Cause-driven organisations in this era of content overload must use artistic storytelling to powerfully stand out and move hearts to action.
Picasso’s masterpiece “Guernica” tells the horrific story of a massacre in a frozen moment, a timeless, terrifying rendering of human pain and mortality. A thousand short news pieces, while containing more information, could rarely connect to the same degree with a viewer’s emotions. Artistic storytelling enables a connection that the content industry usually fails to engender. The word “content” can be a misnomer, often representing something full, and yet empty. That’s not to do any disservice to the many passionate and talented people working in journalism and marketing – and the expanding frontier land where the two worlds cross over.
Cause-driven organisations must do things differently to capture hearts amid this cacophonic content overload. A more artistic form of storytelling is the only way to infuse both the form and the content with the right values and power. Art-based storytelling responds to the recent erosion of trust in journalistic objectivity: if no stories can be believed in the era of “fake news”, then it’s better not to pretend objectivity. Rather, we should embrace subjectivity, as art has always unashamedly done.
At Good Point we work with cause-driven organisations to hone their internal messaging, what we call their “brand DNA”, so they can create unified and consistent communication that has more impact. We’ve found that many such organisations have no time or resources to focus on strategic storytelling: that communication is often an afterthought when it should be an integral part of their entire strategy. While there’s often talk of “disruption”, “innovation” and “creativity” – these values can be conspicuously absent from videos, websites, brochures, articles, event design, and other outward manifestations of the brand’s personality. For example, we worked closely with the International Civil Society Centre on this very website: exploring the values and mission of the team and bringing core qualities like innovation, creativity and approachability to life on the digital platform.
A New Arts Collective
Earlier this year, our team launched a Berlin-based arts collective called Angles. The collective now encompasses more than 35 artists, writers, filmmakers, photographers, and other creative people representing countries as diverse as Germany, the US, Afghanistan, Palestine, Israel and Vietnam, among others. These artists employ diverse media to tell stories about Berlin that celebrate urban inclusion and give voices to unchampioned individuals and communities: to humanise the Other, smash silos, and build bridges.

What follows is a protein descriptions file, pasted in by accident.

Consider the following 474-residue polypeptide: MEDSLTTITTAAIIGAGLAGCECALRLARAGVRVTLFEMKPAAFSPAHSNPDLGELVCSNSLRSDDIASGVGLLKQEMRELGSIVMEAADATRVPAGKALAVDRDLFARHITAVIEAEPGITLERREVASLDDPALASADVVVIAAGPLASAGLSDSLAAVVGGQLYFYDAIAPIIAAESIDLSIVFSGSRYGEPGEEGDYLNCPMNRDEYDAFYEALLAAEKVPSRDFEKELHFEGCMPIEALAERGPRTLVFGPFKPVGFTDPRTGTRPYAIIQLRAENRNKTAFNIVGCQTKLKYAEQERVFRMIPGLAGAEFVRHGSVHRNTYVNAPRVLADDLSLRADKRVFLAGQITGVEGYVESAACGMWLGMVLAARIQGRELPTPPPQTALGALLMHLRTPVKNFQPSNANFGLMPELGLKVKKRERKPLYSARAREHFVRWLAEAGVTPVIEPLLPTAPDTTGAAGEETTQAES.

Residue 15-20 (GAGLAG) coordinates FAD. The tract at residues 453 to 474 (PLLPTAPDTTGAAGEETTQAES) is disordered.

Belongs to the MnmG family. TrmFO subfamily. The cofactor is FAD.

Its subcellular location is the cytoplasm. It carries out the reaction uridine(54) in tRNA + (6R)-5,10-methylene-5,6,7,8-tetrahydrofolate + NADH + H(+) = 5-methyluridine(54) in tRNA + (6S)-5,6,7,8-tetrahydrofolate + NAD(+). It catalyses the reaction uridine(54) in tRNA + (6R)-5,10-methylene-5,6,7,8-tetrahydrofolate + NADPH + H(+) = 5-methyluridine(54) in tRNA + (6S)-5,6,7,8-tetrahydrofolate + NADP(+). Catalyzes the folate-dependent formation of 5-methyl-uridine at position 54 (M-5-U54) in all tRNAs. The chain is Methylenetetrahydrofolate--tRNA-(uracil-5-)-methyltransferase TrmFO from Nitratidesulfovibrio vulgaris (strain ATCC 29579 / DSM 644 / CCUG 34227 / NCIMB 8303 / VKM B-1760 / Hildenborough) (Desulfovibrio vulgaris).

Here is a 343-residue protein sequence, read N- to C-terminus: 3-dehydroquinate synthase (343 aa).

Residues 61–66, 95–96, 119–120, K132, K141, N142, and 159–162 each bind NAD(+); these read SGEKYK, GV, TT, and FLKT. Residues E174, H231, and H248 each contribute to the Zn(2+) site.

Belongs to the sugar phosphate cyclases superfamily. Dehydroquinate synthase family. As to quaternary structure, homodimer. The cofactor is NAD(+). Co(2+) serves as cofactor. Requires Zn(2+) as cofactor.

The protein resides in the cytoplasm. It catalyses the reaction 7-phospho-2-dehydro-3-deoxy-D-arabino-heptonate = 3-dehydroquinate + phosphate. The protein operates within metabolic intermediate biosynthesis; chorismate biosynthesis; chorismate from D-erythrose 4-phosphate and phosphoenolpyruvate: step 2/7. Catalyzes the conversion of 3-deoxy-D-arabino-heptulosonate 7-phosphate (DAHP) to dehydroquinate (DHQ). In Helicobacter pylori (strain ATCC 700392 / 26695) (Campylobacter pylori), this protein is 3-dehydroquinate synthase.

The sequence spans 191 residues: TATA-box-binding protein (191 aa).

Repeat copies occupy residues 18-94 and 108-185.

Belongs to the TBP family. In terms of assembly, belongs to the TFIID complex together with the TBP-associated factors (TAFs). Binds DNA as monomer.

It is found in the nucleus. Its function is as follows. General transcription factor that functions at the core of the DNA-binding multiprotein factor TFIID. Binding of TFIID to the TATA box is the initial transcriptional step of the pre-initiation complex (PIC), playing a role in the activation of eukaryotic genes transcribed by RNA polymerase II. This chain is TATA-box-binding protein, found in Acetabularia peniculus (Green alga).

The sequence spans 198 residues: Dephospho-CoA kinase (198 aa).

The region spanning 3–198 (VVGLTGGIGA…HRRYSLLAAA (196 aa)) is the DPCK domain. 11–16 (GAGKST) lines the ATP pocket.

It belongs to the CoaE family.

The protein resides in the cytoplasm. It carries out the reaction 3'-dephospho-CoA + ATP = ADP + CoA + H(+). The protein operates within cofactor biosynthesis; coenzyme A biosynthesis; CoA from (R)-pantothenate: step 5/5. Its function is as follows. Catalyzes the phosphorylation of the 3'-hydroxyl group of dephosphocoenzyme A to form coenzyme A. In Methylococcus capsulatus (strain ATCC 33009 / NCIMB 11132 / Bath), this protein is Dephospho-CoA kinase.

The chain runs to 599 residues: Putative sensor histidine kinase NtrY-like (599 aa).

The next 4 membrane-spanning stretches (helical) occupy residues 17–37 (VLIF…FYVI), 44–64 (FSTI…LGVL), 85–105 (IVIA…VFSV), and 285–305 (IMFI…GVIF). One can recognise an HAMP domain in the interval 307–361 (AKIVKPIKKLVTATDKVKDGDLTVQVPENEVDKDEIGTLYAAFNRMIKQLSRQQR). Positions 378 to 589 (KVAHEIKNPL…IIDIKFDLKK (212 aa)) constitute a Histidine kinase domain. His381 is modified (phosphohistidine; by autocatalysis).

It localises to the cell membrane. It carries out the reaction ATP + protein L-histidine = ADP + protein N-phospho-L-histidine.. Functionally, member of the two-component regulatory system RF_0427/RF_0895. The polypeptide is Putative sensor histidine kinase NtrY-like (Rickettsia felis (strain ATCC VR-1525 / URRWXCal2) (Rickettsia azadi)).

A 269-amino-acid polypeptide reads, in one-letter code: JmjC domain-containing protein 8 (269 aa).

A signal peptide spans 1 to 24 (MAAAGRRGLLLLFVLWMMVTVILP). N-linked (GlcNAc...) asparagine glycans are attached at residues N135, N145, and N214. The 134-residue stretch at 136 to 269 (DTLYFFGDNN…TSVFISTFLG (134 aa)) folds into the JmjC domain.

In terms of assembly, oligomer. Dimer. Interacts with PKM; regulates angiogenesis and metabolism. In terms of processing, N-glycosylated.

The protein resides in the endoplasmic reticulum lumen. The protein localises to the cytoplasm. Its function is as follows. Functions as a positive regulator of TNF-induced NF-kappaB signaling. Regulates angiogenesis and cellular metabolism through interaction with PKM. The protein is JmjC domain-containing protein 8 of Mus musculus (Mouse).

Ethical organisations would often love to work with artists: they explore similar concepts of humanity, identity and empathy, while celebrating creativity and inspiration. Yet such actors tend to lack the resources to seek out the right creative partners. There’s also a risk of hiring an individual who though a great talent, might be unable to offer the project management and delivery a trusted agency could bring.
On the other hand, while many artists might be concerned with similar values as cause-driven organisations—and often also seek to earn money from creating—they lack the right network, sales skills, or project-management capacity to offer work to the right partner.
Connecting Ethical Organisations with Artists
Good Point functions as a bridge between these artists and ethical organisations: not just making the connection but managing and directing the project. Our team offers brand-strategy experience alongside artistic production from the film, TV and editorial worlds.
Artists of the Angles collective include Nikhil Chaudhary, an architect and urbanist from India who also draws cartoons to chronicle the pressures of urban development. This is an original animated video he made about the problem of pedestrian traffic deaths in Mumbai. Others include fine artists like Annelisa Leinbach and Peter Wood. Many other members work innovatively together using other media in fresh combinations: more details can be seen on the Angles Instagram page.
Current stories the collective is working on include the production of a map showing the diversity of Kottbusser Tor through audio interviews and photography; an illustrated audio piece on sex work in Berlin; and a series of multimedia works exploring the street musicians of the city. These approaches can all be employed to tell stories for cause-driven organisations, especially as the causes tend to so fully cross over with our own. The values of humanity, identity, empathy and a more cohesive society are best served by creative multimedia storytelling that can express the creativity and innovation so many organisations have in their mission statement.
If ethical organisations are to stand out and capture the current passion for purpose, they can only do it through fresh, original storytelling. That’s why we are connecting artists with humanitarian partners, to help capture hearts with their powerful, urgent messages.